2:00 PM CDT | December 17, 2017
The weather around Christmas still remains sketchy, as the weather models continue to show little consistency. There has been a trend toward a more progressive system late next week. This is in contrast to the cut-off low over the Southwest many depicted a couple days ago (see post). It also appears that this first disturbance could be followed by a second piece of energy. How does this fit with the recurring cycle theory? Take a look at this graphic from 6:00 AM November 5th.
There were two distinct pieces of energy well to our north. The first disturbance, as mentioned in the December 14th post above, did not dig southward but progressed eastward. A chilly airmass moved into the state on November 6th, and the second piece of energy moved through the Plains. This resulted in an overrunning event on November 8th. It was a wet day with temperatures chilly but above freezing. With the recurring cycle theory we know when certain features will cycle around again, but we do not nececssarily know how they will behave. If the ridging off the west coast were to amplify as the earlier model runs indicated, it would be possible for the disturbance to become cut off from the main flow this time. The guidance that did this and parked the low to our west showed a crippling winter storm or "Snowpocalypse", as one Dallas-Fort Worth meteorologist referred to it. Since then, most of the guidance has backed off on this scenario and now show a more progressive system. The following graphics are from this morning's GFS (American) and CMC (Canadian) models. They are valid Friday evening and Saturday morning, respectively.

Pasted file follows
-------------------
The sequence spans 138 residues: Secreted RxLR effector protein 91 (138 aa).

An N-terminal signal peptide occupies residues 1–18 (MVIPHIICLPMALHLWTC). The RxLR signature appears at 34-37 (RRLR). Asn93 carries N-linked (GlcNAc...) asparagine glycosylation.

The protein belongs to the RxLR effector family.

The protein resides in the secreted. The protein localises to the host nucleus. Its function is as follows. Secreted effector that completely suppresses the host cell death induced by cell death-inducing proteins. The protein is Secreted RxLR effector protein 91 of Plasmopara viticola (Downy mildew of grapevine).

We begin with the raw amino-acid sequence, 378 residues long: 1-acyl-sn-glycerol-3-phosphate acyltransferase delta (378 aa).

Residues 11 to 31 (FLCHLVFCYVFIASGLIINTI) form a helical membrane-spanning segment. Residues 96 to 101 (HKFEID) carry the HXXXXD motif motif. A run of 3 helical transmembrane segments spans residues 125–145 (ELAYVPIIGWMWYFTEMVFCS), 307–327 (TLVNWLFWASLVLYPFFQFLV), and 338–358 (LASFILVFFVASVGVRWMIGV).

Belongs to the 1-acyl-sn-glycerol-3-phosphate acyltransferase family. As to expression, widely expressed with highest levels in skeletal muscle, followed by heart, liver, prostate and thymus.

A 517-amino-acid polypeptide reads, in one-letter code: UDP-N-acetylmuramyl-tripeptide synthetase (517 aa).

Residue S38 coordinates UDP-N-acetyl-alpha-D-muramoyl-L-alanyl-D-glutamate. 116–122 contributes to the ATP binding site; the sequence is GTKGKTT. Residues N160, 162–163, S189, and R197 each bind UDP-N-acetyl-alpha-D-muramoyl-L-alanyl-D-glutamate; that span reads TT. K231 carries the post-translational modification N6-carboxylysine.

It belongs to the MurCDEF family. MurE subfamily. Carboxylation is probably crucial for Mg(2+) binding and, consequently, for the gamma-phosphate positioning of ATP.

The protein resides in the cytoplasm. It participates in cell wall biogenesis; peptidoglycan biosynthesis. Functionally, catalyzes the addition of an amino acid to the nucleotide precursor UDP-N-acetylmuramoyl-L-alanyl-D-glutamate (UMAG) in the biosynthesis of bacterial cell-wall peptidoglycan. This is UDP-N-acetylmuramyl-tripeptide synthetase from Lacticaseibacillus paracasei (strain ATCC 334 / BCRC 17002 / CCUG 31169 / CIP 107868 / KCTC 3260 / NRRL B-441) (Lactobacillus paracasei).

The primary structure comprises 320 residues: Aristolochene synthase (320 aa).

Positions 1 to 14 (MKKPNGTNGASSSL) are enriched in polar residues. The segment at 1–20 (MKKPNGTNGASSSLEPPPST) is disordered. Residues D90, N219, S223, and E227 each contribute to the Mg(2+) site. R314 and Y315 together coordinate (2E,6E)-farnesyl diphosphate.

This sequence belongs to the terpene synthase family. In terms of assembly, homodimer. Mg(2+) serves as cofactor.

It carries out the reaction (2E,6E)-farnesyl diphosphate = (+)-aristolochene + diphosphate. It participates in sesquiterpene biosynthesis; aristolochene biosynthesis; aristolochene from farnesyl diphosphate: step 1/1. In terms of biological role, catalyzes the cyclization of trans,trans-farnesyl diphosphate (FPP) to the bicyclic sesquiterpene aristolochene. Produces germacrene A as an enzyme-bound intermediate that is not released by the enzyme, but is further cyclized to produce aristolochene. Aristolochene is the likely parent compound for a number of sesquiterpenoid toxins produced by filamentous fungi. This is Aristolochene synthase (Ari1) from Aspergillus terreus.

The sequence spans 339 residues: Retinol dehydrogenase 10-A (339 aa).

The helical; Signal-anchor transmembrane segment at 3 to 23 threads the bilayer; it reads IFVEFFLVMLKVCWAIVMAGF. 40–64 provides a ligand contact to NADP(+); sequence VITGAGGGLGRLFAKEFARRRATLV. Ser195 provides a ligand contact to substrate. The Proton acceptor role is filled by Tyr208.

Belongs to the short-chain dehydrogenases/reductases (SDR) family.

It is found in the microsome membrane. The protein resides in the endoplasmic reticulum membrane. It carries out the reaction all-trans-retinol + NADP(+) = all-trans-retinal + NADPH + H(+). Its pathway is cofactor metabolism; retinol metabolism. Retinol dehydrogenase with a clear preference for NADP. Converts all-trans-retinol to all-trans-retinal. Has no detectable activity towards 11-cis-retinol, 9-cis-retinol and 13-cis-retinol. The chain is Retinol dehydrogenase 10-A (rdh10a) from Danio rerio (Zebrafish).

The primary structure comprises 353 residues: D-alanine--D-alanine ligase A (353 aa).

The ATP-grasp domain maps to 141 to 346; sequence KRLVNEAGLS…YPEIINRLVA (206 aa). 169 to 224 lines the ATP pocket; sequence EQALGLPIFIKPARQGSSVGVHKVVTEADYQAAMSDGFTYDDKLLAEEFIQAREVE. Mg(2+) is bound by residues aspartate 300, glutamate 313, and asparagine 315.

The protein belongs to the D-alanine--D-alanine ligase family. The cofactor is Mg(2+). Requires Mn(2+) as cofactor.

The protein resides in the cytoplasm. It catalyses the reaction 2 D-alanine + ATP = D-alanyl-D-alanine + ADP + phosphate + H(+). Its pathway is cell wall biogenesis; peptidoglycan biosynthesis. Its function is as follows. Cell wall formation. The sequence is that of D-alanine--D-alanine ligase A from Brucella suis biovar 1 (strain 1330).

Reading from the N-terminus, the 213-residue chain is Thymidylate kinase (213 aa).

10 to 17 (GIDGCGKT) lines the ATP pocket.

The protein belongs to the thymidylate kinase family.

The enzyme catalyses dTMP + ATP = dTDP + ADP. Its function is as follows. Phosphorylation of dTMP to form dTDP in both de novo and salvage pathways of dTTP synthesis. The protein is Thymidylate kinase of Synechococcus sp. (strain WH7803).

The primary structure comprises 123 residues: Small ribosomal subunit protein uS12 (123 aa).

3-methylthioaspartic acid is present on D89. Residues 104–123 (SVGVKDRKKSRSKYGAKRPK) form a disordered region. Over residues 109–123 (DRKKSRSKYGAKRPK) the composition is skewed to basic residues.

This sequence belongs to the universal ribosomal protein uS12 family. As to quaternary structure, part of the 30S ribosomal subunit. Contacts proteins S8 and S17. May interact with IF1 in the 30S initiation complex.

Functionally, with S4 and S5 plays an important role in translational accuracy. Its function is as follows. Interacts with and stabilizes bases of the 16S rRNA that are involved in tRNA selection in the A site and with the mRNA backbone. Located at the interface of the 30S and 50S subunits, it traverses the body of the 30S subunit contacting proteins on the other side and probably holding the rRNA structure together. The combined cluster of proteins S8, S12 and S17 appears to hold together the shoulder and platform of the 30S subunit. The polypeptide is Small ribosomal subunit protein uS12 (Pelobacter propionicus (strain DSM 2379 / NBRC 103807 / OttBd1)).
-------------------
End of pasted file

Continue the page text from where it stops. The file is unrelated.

As you can see, they both depict two distinct pieces of energy, just farther south. This fits with the recurring cycle theory being 47.5/48 days apart from the first cycle. The first disturbance could bring moisture to the region late next week; but, it is more likely to be in the form of rain than it appeared on Friday. Of greater interest may be the second piece of energy, in terms of wintry precipitation. We should still see a very cold airmass move into the region around Christmas. Any energy lagging behind would have the potential to lift moisture over this airmass. Once the first disturbance moves into the upper air network on Wednesday, the models will have actual data with which to work. This should lead to more consistency with the weather models, and then we will have a better idea of what to expect on Christmas. I will continue to update as necessary, and I would urge those who will be traveling to keep an eye on your local forecast.
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